I thought we were supposed to be incorporating the street grid, integrating new developments within the adjoining neighborhoods to make them pedestrian-friendly and interconnected? This is not Roosevelt Collection, where the site logistics dictate a solution of isolation. This seems like an attempt to build an urban fortress, a safe zone.
^ Point out one aspect of this development that isn't ped-friendly and connected to the street grid? Point out where the cul-de-sac is.

Some of you just don't understand urbanism at all. Just because the roads aren't straight doesn't mean it ain't urban.
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Old May 10th, 2007, 10:00 PM   #149
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VOID

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Old May 10th, 2007, 11:03 PM   #150
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Some more images of Metropolis

Site plan



Retail and digital clock
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Old May 11th, 2007, 12:02 AM   #151
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Well, apparently, it's not integrated into the street grid AT ALL (except for a parking lot entrance that lines up with Dearborn).

The upside is, it comes right up to the street, minimizing the extensive, poorly-planned, worthless green space that helped doom the housing projects. The central courtyard is surrounded by brightly-lit, occupied buildings, discouraging crime.
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Old May 11th, 2007, 06:18 AM   #152
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I'm a bit confused. I thought this project was supposed to have underground parking. Are those surface lots?

That would be too bad if that's the case..
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Old May 11th, 2007, 06:27 AM   #153
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Those may be temporary. Weren't there several phases to this one. Maybe in the future, they'll be covered by towers.
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Old May 11th, 2007, 06:37 AM   #154
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To me it looks like mid or high rises are supposed to go where it shows parking lots in the layout plan. At least I hope so.

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Old May 11th, 2007, 05:19 PM   #155
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^ Ahh, actually that makes sense looking at this second picture.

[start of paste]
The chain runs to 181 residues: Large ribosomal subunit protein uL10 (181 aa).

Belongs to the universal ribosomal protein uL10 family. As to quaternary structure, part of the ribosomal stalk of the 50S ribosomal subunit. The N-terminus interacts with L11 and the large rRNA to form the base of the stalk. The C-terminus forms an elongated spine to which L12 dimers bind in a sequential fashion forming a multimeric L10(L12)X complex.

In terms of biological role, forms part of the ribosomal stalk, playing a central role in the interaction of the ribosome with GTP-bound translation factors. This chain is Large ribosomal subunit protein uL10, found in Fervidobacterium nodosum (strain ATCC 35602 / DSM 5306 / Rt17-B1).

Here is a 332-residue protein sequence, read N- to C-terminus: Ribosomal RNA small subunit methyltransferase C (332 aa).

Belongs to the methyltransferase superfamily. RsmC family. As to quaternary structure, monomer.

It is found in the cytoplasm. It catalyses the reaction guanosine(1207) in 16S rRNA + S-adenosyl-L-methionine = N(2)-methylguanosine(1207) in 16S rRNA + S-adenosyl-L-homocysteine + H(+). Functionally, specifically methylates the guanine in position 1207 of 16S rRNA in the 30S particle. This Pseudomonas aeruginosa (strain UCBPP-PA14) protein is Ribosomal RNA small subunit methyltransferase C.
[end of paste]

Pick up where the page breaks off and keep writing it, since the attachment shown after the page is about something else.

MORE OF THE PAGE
Surface parking in the beginning to attract retailers, then build the highrises later. So if this becomes a giant planned development from the get-go, and gets approved, the developer doesn't have to deal with NIMBYism squashing the highrises later on in the game.

Sounds good to me. Now all we need is for these guys to land some retailers.
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Old May 11th, 2007, 09:21 PM   #156
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Southworks

Here are some images of another big South Side development


^I wonder if they'll allow wind turbines
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Old May 11th, 2007, 09:37 PM   #157
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NICE FIND, SPYGUY!

Holy schnoikens, dude, how DO you keep doing that?

Seriously, though, I am definitely encouraged seeing that site plan. Looks like urban/ped-friendly/streetgrid will be the name of the game. Coolness to the max
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Old May 12th, 2007, 12:23 AM   #158
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wow, I likes the southside works so far. Nice integration of green space and urbanism. The last few articles I read about has me a little concerned about it but I am starting to get more optimistic. It doesn't look like it will be dominated by detached single housing units also, hopefully that will remain the same. That little slip in the middle of the development has great potential to be a unique great urban space. I wonder if there are any plans to extend LSD or eventually the Green Line to it.
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Old May 12th, 2007, 04:01 AM   #159
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Back to Metropolis for a sec, do they intend to cover the buildings with grass, as shown?

And the Southworks site looks good too! I wonder how much of this plan will actually get completed though. They should build the towers first, and then the townhomes, so NIMBYS don't infest the place first.
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Old May 12th, 2007, 06:30 AM   #160
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That will be a lot of res units to fill. Even if they roll it out in phases, I can see the Southworks project having a ghostown-like feel for quite some time before it becomes a lively neighborhood.